Saturday, March 22, 2014

TITLE SEQUENCE: Murderers' Row

Murderers' Row
Director: Henry Levin
Year 1966

Saturday, March 8, 2014

X-MAS LOOT: 2013

Merry Christmas… Happy Holidays…. Happy Festivus…. Or whatever happy greetings you festive film nuts prefer. Well actually Happy very f'n belated across the board, because I'm a bit late (scratch that) ridiculously late on this entry, but due to a plethora of changes in my everyday life, I've been unfortunately neglecting my duties here at The Lucid Nightmare. Be that as it may, it’s finally time to show off my X-Mas Loot for Christmas 2013! Better late then never!

As usual I've got a ton of new movies thanks to generous family and friends, so it's time for the yearly rundown of all the cinematic gold that has come my way. From the respectable to the downright loony, there's a plethora of great flicks here, sure to serve for some outstandingly entertaining nights. Let's get down to it!

The Films of Alejandro Jodorowsky

Fando y Lis
Director: Alejandro Jodorowsky
Year 1968

I've always been curious about the works of Alejandro Jadorowsky. His films seem so weird and out of control, that they border on visual insanity. There's a supercharged
style to his productions that look as if ripped straight out of a dream, and I'm extremely excited to finally check it out for myself. Intimidated, but very excited.

Fando y Lis, AKA Fando and Lis, appears to be a fairy-tale type entry which follows lovers Fando and Lis as they attempt to find the mythical city of Tar. Based off of a play by Fernando Arrabal, Jodorowsky presents this surreal story in stark black and white imagery, giving the film a distinct style that looks to be anything but ordinary. With outlandish characters and equally odd settings, this twisted narrative looks to be unusually entertaining and outstandingly unforgettable.

Thanks for the sheep Santa..... You fat asshole!
El Topo
Director: Alejandro Jodorowsky
Year 1970

Speaking of weird, here's another Jodorowsky oddity in the form of El Topo. I know little to nothing about this intriguing entry, but as close as I can figure it, the film follows a man by the name of El Topo as he wanders a desert wasteland interacting with various oddballs and weirdos. That's all I got. Needless to say, I'm very interested in figuring out what this film is all about.

Aside from its unusual appearance, the film looks absolutely beautiful. With expansive desolate vistas and trippy visuals to boot, El Topo takes weird to a whole new level. The mystery behind this project has definitely got my interest peaked. Now I just have to gather up enough courage to take it on.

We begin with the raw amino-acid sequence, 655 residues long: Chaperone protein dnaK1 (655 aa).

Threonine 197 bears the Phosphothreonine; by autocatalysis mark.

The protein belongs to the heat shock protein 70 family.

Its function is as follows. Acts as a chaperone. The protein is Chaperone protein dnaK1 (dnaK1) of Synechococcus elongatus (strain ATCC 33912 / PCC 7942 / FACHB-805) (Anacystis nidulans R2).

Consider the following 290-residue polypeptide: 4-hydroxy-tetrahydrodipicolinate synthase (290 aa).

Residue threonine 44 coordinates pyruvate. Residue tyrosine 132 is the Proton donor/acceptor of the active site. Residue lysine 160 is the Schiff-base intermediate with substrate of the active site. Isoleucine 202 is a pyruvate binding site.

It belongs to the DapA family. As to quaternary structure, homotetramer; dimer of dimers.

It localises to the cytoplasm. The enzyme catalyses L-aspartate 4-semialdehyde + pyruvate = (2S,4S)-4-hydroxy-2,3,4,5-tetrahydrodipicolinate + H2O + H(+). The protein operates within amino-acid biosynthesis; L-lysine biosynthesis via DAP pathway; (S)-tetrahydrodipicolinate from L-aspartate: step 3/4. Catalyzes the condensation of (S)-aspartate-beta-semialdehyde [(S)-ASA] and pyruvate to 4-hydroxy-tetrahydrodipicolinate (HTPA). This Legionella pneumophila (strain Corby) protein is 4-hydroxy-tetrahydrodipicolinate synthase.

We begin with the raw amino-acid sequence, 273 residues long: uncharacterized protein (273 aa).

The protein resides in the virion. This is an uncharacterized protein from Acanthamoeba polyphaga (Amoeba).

All I want for Christmas is a MASSACRE!!!!!

The Holy Mountain
Director: Alejandro Jodorowsky
Year 1973

Here we go again! Another Jodorowsky mindfuck, this time in the form of The Holy Mountain. Just what the hell is this guy on anyway? Approached in that same unorthodox way, Jodorowsky presents a story that is unlike any other, with mythical imagery, disturbing situations, and confusing visuals. Abrasive and robust, El Topo looks to be his most interesting work yet.

The film follows a christlike figure who wanders through a series of bizarre situations as he takes on a quest to find the Holy Mountain, a place of legend where the gods live. His eventual goal is to gain immortality there. As vague as any of Jodorowsky's summaries, it's going to be a real treat uncovering the real meaning behind this most heralded and mysterious film.

Weirdest Christmas Dinner EVER!!

Blood Money
Director: Antonio Margheriti
Year 1974

Now here's an interesting looking flick! Take one part martial arts flick and one part spaghetti western and you've got yourself one hell of a cinematic mix. Directed by Italian filmmaker Antonio Margheriti of Cannibal Apocalypse fame and starring western cult icon Lee Van Cleef, Blood Money, AKA The Stranger and the Gunfighter, looks to be none stop entertainment.

The film follows a martial artist and a rough and tumble gunfighter who join forces in order to recover a treasure. After stumbling across the trailer for this flick a few months ago, I knew I needed to check it out for myself. It looks absolutely outrageous and that's right up my alley. Van Cleef has always been a favorite of mine and the combination of martial arts and western is just too good to pass up. Really looking forward to this one!

How about a knuckle sandwich for Christmas?

Director: Sergio Corbucci
Year 1966

Django! Franco Nero absolutely nails it as the mysterious gunslinger with a haunted past. I finally checked out the movie after years of wanting to hunt it down and I can say without a shadow of a doubt, that it was worth the wait. Absolutely atmospheric and exceptionally brutal, this unique western is all that it's cracked up to be and then some.

The story follows a coffin-dragging gunslinger as he wanders the old west in search of the man that murdered his lover. Caught between two warring factions, Django uses every trick in the book to bring both parties down, pulling off some rather impressive feats and extremely entertaining deaths. Italian Spaghetti Westerns are a potent bunch, and Django is right up there as the best of the bunch. Franco Nero captures the character beautifully and I'm so happy that I finally checked it out for myself and above all get to place it in my collection.